Metabolomics and Chronic Fatigue Syndrome

A ground breaking study took blood samples from a group of 84 clearly defined CFS patients and performed an analysis of 612 metabolites from 63 biochemical pathways.1 Such an analysis is called metabolomics. The metabolites measured were those part of normal biochemical pathways such as steroids, fatty acids, amino acids, vitamins and those related to methylation, mitochondria, microbiome, etc.

Of the 63 biochemical pathways studied CFS patients showed abnormalities in 20. This clearly indicates a state of disordered biochemistry in multiple areas. Pathways showing abnormalities included the following:

Sphingolipid, phospholipid, purine, cholesterol, microbiome, pyrroline-5-carboxylate, riboflavin, branch chain amino acid, peroxisomal, and mitochondrial metabolism.

Of the abnormal pathways 80% showed a decreased level of metabolites which suggests a hypometabolic syndrome. There is a general down-regulation of these biochemical pathways. The abnormalities found were distinctly different to those found in metabolic syndrome and the classic metabolic pattern found in infection, inflammation and environmental stress. The pattern in CFS was highly similar to that found in Dauer, a long term state of decreased metabolism induced in order to survive an environmental stressor.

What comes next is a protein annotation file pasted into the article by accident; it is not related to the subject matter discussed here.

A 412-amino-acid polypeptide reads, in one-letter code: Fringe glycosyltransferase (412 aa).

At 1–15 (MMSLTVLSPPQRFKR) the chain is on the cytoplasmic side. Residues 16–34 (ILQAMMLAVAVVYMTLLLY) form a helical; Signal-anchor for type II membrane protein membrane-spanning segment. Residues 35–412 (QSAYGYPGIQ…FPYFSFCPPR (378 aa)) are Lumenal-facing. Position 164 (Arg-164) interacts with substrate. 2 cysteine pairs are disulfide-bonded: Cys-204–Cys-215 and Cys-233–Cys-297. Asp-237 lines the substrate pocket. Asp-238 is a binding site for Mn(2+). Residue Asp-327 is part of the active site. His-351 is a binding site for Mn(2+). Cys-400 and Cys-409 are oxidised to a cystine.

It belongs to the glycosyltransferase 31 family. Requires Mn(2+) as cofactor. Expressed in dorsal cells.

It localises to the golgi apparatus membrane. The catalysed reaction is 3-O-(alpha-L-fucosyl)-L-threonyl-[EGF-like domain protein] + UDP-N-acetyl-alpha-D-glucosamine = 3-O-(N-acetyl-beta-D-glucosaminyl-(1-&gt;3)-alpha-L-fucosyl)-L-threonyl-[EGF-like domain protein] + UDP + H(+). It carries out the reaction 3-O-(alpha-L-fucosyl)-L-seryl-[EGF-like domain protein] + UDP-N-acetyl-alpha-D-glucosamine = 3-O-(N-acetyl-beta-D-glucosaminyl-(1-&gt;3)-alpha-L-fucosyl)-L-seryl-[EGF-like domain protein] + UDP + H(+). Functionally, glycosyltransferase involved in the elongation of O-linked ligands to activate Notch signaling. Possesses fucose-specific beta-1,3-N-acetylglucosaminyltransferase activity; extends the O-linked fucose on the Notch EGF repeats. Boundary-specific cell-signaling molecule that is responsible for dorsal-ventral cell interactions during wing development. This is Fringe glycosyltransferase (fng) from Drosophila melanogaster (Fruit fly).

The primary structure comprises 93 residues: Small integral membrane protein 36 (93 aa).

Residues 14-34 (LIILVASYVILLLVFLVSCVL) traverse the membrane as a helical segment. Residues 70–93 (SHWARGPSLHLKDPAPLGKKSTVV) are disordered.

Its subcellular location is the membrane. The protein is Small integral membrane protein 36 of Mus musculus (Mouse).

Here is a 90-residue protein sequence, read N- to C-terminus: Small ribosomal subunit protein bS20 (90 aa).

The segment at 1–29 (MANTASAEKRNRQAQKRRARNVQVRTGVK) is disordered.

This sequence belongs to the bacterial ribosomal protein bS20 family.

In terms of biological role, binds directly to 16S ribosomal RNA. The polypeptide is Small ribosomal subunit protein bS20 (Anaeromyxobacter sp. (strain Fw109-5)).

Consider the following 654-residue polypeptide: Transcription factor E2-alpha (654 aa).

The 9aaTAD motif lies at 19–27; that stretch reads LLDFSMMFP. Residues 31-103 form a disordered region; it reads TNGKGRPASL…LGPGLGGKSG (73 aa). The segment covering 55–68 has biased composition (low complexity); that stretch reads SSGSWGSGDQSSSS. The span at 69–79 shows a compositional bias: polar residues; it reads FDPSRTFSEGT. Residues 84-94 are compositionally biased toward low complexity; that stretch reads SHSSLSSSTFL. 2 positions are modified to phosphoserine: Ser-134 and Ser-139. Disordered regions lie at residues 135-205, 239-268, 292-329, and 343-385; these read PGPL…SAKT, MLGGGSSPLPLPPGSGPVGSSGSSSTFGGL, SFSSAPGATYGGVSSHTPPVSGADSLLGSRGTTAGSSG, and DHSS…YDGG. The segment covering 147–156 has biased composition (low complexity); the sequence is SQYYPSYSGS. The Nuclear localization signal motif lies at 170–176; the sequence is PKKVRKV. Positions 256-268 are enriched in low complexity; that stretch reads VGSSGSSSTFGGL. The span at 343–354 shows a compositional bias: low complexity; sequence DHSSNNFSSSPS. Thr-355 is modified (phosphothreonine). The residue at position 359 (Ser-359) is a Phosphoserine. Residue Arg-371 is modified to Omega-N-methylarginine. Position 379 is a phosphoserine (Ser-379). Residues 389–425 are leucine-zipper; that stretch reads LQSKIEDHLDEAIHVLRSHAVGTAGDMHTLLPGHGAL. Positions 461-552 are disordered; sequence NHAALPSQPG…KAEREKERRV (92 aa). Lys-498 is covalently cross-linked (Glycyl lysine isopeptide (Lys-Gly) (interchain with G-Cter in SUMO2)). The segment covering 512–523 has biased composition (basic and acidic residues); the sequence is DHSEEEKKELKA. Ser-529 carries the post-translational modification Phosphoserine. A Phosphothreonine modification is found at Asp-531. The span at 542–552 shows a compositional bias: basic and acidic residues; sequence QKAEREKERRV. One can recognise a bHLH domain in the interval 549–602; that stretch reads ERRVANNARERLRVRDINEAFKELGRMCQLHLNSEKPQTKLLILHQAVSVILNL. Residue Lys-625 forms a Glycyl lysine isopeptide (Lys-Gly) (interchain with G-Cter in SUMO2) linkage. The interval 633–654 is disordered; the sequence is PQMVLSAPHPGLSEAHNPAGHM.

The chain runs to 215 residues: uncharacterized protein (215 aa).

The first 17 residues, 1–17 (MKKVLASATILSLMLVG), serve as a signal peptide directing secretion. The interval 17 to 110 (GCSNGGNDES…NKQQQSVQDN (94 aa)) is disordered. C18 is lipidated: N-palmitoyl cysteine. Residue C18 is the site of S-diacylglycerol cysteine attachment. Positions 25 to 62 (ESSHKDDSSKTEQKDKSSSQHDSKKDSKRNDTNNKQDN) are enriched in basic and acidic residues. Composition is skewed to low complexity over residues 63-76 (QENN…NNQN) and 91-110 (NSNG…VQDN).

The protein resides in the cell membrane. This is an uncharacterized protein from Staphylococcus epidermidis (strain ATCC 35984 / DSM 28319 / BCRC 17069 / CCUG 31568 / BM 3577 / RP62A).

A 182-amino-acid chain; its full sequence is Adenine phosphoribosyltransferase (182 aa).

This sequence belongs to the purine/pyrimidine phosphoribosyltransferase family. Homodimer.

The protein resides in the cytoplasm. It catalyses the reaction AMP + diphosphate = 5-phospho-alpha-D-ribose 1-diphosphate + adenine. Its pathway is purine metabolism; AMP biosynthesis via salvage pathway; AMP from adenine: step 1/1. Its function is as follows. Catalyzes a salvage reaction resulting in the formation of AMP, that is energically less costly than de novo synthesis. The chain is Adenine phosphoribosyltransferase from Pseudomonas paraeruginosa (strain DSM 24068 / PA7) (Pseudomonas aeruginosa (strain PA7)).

“These facts suggest that CFS is an evolutionarily conserved, genetically regulated, hypometabolic state similar to dauer that permits survival and persistence under conditions of environmental stress but at the cost of severely curtailed function and quality of life.”

Furthermore a computer model was able to predict CFS vs. controls in 94% of cases in males and 96% of cases in females. This is striking and occurred despite highly variable initial illness triggers. Varied triggers appear to result in similar disordered biochemistry. This may result in a diagnostic test for CFS, something which has been sought after since the 1980s. Since this time CFS has remained a syndrome and a diagnosis of exclusion resulting in significant stigma. This study suggests CFS is a hypometabolic state which can be defined by metabolomics analysis.


  1. Naviaux RK, Naviaux JC, Li K, Bright AT, Alaynick WA, Wang L, Baxter A, Nathan N, Anderson W, Gordon E. Metabolic features of chronic fatigue syndrome. Proc Natl Acad Sci U S A. 2016 Aug 29. pii: 201607571.

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